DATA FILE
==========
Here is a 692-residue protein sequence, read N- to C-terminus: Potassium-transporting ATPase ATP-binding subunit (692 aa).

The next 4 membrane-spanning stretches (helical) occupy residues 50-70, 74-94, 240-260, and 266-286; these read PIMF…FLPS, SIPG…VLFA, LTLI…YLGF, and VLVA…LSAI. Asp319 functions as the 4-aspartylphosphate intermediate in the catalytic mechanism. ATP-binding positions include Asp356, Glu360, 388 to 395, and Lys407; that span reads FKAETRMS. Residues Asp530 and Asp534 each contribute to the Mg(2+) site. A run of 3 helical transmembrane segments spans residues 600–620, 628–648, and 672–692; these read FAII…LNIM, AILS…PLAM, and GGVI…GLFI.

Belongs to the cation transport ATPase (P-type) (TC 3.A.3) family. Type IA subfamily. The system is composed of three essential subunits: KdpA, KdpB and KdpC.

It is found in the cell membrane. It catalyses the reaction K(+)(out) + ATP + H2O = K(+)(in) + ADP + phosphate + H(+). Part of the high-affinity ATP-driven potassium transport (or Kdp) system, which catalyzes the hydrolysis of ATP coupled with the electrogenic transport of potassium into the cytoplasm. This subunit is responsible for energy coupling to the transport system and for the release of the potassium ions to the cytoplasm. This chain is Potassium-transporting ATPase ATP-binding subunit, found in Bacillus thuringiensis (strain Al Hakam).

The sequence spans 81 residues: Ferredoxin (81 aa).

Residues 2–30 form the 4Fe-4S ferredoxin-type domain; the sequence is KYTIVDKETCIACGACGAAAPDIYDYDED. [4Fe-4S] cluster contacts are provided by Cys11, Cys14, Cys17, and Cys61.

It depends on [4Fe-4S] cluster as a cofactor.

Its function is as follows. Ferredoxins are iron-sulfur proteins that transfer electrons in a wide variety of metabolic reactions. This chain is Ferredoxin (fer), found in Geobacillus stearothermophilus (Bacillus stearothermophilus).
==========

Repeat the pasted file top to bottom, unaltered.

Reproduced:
Here is a 692-residue protein sequence, read N- to C-terminus: Potassium-transporting ATPase ATP-binding subunit (692 aa).

The next 4 membrane-spanning stretches (helical) occupy residues 50-70, 74-94, 240-260, and 266-286; these read PIMF…FLPS, SIPG…VLFA, LTLI…YLGF, and VLVA…LSAI. Asp319 functions as the 4-aspartylphosphate intermediate in the catalytic mechanism. ATP-binding positions include Asp356, Glu360, 388 to 395, and Lys407; that span reads FKAETRMS. Residues Asp530 and Asp534 each contribute to the Mg(2+) site. A run of 3 helical transmembrane segments spans residues 600–620, 628–648, and 672–692; these read FAII…LNIM, AILS…PLAM, and GGVI…GLFI.

Belongs to the cation transport ATPase (P-type) (TC 3.A.3) family. Type IA subfamily. The system is composed of three essential subunits: KdpA, KdpB and KdpC.

It is found in the cell membrane. It catalyses the reaction K(+)(out) + ATP + H2O = K(+)(in) + ADP + phosphate + H(+). Part of the high-affinity ATP-driven potassium transport (or Kdp) system, which catalyzes the hydrolysis of ATP coupled with the electrogenic transport of potassium into the cytoplasm. This subunit is responsible for energy coupling to the transport system and for the release of the potassium ions to the cytoplasm. This chain is Potassium-transporting ATPase ATP-binding subunit, found in Bacillus thuringiensis (strain Al Hakam).

The sequence spans 81 residues: Ferredoxin (81 aa).

Residues 2–30 form the 4Fe-4S ferredoxin-type domain; the sequence is KYTIVDKETCIACGACGAAAPDIYDYDED. [4Fe-4S] cluster contacts are provided by Cys11, Cys14, Cys17, and Cys61.

It depends on [4Fe-4S] cluster as a cofactor.

Its function is as follows. Ferredoxins are iron-sulfur proteins that transfer electrons in a wide variety of metabolic reactions. This chain is Ferredoxin (fer), found in Geobacillus stearothermophilus (Bacillus stearothermophilus).